Although I have been making wiring harness since my college days or just about 27 + years, I have only had managed to personally install around 10 during that period. Installing a new wiring harness on a Giulietta is simple and fast. I have been able to install a complete new wiring harness in a Giulietta in one day. That said, it should not take the average mortal more than a couple days at worst to properly re-route and connect a new wiring harness on a car.
There are some simple and basic steps to follow when preparing to embark into the Spaghetti sorting process and the best way to prepare for the task is simple:
First, I always tell my clients to familiarize themselves with the provided wiring diagram. The diagram will provide a general guidance while you work throughout the electrical system.
Second, once you have laid the new wiring harness in the car everything should fall into place and you can see where everything goes from that point.
What appears to be the most daunting part of the installation is the wiring of the gauges, and more specifically – the tri-gauge. You must study, and prepare your ground work beforehand and by doing so you will have the general path to be followed.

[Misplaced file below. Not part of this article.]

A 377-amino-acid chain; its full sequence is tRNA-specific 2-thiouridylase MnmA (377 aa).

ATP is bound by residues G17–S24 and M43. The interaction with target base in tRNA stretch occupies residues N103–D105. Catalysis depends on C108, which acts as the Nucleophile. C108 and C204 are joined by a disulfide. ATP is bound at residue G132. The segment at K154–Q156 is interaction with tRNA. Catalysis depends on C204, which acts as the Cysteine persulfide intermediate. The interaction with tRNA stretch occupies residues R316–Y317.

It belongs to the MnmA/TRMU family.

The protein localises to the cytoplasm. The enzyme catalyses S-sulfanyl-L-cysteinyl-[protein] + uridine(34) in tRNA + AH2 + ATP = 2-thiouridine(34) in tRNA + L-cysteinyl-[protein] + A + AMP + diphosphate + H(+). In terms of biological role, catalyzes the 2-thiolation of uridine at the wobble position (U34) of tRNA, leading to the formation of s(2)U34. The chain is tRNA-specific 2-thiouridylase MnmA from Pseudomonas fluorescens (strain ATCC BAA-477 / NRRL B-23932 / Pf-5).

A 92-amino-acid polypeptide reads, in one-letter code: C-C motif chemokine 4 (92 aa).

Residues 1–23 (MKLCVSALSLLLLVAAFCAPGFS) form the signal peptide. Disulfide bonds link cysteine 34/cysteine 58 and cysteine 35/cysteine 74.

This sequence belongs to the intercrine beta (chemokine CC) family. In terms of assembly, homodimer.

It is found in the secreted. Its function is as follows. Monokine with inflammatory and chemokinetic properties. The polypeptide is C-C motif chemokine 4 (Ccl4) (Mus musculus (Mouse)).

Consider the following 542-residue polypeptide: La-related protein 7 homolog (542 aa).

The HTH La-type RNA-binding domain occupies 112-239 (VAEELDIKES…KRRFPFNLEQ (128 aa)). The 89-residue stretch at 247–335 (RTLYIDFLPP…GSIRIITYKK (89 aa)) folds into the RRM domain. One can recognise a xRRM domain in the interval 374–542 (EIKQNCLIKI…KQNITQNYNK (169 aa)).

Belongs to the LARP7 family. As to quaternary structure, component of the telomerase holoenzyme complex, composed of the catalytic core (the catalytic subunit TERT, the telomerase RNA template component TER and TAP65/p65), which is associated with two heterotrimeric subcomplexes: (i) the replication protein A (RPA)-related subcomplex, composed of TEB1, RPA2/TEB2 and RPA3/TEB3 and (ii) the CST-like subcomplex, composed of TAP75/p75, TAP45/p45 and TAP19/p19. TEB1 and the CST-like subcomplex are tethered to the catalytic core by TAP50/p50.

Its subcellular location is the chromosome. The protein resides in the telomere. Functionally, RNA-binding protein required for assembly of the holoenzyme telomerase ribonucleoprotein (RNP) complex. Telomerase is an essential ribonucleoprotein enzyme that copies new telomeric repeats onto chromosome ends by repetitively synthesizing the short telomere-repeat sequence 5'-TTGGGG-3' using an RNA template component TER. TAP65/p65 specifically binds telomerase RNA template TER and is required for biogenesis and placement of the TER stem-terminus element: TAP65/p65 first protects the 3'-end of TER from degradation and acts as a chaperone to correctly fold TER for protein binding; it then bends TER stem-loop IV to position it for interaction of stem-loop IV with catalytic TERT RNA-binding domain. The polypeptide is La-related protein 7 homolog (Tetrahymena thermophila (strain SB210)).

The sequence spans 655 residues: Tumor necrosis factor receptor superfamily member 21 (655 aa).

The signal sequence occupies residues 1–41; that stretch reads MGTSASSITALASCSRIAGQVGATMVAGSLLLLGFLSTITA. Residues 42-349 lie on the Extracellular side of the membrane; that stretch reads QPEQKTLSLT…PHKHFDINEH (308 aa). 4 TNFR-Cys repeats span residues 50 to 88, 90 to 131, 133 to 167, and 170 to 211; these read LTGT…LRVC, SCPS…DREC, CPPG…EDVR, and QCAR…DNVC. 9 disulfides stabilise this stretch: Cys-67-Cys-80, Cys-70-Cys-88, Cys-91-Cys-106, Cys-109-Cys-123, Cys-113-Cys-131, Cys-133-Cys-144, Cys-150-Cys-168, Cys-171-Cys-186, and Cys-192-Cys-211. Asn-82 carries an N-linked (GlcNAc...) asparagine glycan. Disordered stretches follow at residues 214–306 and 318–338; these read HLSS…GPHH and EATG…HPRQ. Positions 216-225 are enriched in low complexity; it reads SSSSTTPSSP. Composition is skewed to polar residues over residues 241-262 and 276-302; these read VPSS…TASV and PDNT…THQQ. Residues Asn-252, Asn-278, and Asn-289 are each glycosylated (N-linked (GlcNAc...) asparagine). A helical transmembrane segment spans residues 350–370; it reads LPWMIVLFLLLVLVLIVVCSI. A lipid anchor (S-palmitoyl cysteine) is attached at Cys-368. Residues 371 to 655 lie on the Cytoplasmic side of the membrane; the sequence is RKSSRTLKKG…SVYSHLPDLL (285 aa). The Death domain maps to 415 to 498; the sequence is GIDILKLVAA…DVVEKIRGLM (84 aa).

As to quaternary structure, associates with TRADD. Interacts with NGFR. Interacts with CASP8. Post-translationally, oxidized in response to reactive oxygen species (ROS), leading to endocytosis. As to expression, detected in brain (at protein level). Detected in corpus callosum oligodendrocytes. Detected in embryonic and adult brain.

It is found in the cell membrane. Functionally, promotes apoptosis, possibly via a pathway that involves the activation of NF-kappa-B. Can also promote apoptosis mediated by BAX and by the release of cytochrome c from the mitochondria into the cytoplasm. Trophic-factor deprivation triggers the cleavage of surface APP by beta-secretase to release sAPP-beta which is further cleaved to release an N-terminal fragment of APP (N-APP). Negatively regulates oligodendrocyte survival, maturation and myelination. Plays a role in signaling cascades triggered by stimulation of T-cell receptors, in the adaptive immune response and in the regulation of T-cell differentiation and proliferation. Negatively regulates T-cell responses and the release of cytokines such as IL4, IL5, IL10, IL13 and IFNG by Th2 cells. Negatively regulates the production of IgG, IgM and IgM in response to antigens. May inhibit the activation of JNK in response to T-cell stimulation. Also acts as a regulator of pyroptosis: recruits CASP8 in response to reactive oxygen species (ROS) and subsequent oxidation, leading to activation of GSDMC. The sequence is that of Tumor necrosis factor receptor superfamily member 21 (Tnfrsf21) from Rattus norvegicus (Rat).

In order to assist my customers I normally re-attach the original fuse panel to the new wiring harness. This is something I usually don’t do but I usually find that it will helps the installer successfully complete the new installation since all the wires are already connected to the panel. Additionally, I do offer a fuse panel restoration services where I replace the bad board with a new one, sandblast and paint the bracket, clean and repair the original fuse block when the studs become ceazed due to corrosion as well as replace damaged studs and screws. This is a time consuming process and the $100 I charge is well worth the price.
I strongly recommend restoration of the original fuse panel. I have discovered that purchasing a new reproduction fuse panel should only be done as a last resort. The reproduction panels are most definitely poorly made and cheap looking. Just review the photos and you should be able to make up your mind.
This is enough for today. Next time I will be talking about the correct fuses to use on a new wiring harness and other topics of interest within the same subject.
this is a great article and want to read the next installment. The G.Super and early 105 cars had the thin contacts to hold the fuse. They get loose, poor connections and corrode. Is there any thing you can do to improve on these? Any type of a tensioner that can be snapped over the top of the fuse to increase the contact?
I certainly will be covering these and Ferrari’s as well. Thanks